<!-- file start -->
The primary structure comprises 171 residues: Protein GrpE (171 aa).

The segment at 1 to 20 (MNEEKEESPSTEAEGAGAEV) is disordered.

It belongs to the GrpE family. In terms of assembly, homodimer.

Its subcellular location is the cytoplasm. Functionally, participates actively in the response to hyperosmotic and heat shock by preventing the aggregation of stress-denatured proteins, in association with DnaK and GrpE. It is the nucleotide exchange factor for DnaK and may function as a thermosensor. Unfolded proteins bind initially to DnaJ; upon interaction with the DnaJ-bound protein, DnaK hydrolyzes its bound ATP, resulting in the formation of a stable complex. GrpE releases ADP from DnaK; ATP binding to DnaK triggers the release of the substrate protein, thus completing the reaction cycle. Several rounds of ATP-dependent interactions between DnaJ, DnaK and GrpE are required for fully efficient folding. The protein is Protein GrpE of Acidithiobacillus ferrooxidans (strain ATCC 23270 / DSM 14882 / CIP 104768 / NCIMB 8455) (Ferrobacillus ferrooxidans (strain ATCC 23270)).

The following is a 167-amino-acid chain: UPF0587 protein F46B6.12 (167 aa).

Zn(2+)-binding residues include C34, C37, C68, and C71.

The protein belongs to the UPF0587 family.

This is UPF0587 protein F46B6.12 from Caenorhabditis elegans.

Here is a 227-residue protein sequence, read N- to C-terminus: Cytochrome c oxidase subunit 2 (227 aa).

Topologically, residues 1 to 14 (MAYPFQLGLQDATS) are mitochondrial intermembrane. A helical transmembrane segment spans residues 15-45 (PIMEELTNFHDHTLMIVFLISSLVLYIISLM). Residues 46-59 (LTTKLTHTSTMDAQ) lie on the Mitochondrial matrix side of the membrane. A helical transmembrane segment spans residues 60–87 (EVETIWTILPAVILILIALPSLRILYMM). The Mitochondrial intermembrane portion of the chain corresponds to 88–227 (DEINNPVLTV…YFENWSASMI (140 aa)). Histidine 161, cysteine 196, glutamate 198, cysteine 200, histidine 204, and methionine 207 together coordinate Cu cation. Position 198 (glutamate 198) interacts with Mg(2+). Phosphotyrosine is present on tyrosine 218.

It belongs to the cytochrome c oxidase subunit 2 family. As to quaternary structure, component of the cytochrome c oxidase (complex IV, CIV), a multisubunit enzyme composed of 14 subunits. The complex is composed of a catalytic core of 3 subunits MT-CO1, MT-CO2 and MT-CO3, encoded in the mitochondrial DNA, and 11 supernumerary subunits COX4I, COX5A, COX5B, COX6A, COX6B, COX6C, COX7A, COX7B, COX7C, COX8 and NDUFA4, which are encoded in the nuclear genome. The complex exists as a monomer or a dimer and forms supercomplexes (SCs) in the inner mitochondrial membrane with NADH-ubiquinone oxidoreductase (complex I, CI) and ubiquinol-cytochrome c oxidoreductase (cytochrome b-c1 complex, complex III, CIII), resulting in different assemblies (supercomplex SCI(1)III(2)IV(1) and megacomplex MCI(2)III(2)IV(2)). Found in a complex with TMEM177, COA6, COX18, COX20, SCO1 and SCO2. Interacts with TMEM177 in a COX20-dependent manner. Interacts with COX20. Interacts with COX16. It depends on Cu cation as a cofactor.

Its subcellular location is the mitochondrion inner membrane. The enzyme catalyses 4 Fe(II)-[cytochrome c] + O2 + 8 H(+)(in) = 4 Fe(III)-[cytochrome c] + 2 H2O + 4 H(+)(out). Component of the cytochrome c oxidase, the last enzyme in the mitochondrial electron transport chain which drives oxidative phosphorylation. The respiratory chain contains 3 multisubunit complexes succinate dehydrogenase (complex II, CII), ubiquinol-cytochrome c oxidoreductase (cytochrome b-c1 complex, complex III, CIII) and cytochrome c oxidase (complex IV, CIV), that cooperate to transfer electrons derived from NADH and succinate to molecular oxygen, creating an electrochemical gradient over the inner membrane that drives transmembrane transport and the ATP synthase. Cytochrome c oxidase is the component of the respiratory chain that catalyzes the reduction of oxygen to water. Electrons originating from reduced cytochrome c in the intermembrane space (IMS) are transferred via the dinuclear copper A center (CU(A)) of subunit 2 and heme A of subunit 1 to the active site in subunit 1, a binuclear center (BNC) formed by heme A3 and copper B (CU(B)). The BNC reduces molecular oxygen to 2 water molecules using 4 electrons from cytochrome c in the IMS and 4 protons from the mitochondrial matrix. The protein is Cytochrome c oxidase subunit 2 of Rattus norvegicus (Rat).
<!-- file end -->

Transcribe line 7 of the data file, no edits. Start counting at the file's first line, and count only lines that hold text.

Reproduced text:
The protein belongs to the UPF0587 family.